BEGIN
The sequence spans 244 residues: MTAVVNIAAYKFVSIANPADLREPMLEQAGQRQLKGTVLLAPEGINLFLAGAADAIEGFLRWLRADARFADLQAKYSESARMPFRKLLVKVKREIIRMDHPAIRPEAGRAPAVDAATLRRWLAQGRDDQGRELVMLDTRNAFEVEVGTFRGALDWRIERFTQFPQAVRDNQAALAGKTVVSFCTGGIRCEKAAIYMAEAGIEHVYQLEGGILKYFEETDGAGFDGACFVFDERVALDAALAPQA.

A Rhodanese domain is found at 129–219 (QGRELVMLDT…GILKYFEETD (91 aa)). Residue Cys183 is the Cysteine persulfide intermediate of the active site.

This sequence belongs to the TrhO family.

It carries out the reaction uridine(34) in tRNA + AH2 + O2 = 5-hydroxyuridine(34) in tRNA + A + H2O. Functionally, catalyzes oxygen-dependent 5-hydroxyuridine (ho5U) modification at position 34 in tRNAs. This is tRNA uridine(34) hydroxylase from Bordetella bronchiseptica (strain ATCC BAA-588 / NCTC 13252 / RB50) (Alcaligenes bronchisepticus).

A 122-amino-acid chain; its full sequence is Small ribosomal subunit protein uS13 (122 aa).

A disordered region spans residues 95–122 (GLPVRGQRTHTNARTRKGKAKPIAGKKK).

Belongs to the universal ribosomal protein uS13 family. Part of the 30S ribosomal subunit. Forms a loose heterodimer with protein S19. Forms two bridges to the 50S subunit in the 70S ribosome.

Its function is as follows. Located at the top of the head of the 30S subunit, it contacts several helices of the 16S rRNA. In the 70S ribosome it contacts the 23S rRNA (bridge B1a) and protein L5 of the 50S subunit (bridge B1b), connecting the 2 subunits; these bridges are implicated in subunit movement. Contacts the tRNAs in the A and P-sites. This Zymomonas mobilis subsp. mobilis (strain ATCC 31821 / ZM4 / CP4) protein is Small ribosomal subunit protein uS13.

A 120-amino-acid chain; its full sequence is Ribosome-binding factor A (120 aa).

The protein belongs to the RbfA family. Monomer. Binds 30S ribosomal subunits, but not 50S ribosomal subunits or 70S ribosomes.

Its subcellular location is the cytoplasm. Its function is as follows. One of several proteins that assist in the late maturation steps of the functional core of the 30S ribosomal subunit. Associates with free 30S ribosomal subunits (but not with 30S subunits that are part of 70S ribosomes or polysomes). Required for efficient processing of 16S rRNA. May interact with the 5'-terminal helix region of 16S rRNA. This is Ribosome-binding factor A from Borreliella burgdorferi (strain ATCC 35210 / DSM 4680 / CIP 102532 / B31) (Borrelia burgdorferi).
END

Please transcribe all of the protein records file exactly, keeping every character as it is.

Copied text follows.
The sequence spans 244 residues: MTAVVNIAAYKFVSIANPADLREPMLEQAGQRQLKGTVLLAPEGINLFLAGAADAIEGFLRWLRADARFADLQAKYSESARMPFRKLLVKVKREIIRMDHPAIRPEAGRAPAVDAATLRRWLAQGRDDQGRELVMLDTRNAFEVEVGTFRGALDWRIERFTQFPQAVRDNQAALAGKTVVSFCTGGIRCEKAAIYMAEAGIEHVYQLEGGILKYFEETDGAGFDGACFVFDERVALDAALAPQA.

A Rhodanese domain is found at 129–219 (QGRELVMLDT…GILKYFEETD (91 aa)). Residue Cys183 is the Cysteine persulfide intermediate of the active site.

This sequence belongs to the TrhO family.

It carries out the reaction uridine(34) in tRNA + AH2 + O2 = 5-hydroxyuridine(34) in tRNA + A + H2O. Functionally, catalyzes oxygen-dependent 5-hydroxyuridine (ho5U) modification at position 34 in tRNAs. This is tRNA uridine(34) hydroxylase from Bordetella bronchiseptica (strain ATCC BAA-588 / NCTC 13252 / RB50) (Alcaligenes bronchisepticus).

A 122-amino-acid chain; its full sequence is Small ribosomal subunit protein uS13 (122 aa).

A disordered region spans residues 95–122 (GLPVRGQRTHTNARTRKGKAKPIAGKKK).

Belongs to the universal ribosomal protein uS13 family. Part of the 30S ribosomal subunit. Forms a loose heterodimer with protein S19. Forms two bridges to the 50S subunit in the 70S ribosome.

Its function is as follows. Located at the top of the head of the 30S subunit, it contacts several helices of the 16S rRNA. In the 70S ribosome it contacts the 23S rRNA (bridge B1a) and protein L5 of the 50S subunit (bridge B1b), connecting the 2 subunits; these bridges are implicated in subunit movement. Contacts the tRNAs in the A and P-sites. This Zymomonas mobilis subsp. mobilis (strain ATCC 31821 / ZM4 / CP4) protein is Small ribosomal subunit protein uS13.

A 120-amino-acid chain; its full sequence is Ribosome-binding factor A (120 aa).

The protein belongs to the RbfA family. Monomer. Binds 30S ribosomal subunits, but not 50S ribosomal subunits or 70S ribosomes.

Its subcellular location is the cytoplasm. Its function is as follows. One of several proteins that assist in the late maturation steps of the functional core of the 30S ribosomal subunit. Associates with free 30S ribosomal subunits (but not with 30S subunits that are part of 70S ribosomes or polysomes). Required for efficient processing of 16S rRNA. May interact with the 5'-terminal helix region of 16S rRNA. This is Ribosome-binding factor A from Borreliella burgdorferi (strain ATCC 35210 / DSM 4680 / CIP 102532 / B31) (Borrelia burgdorferi).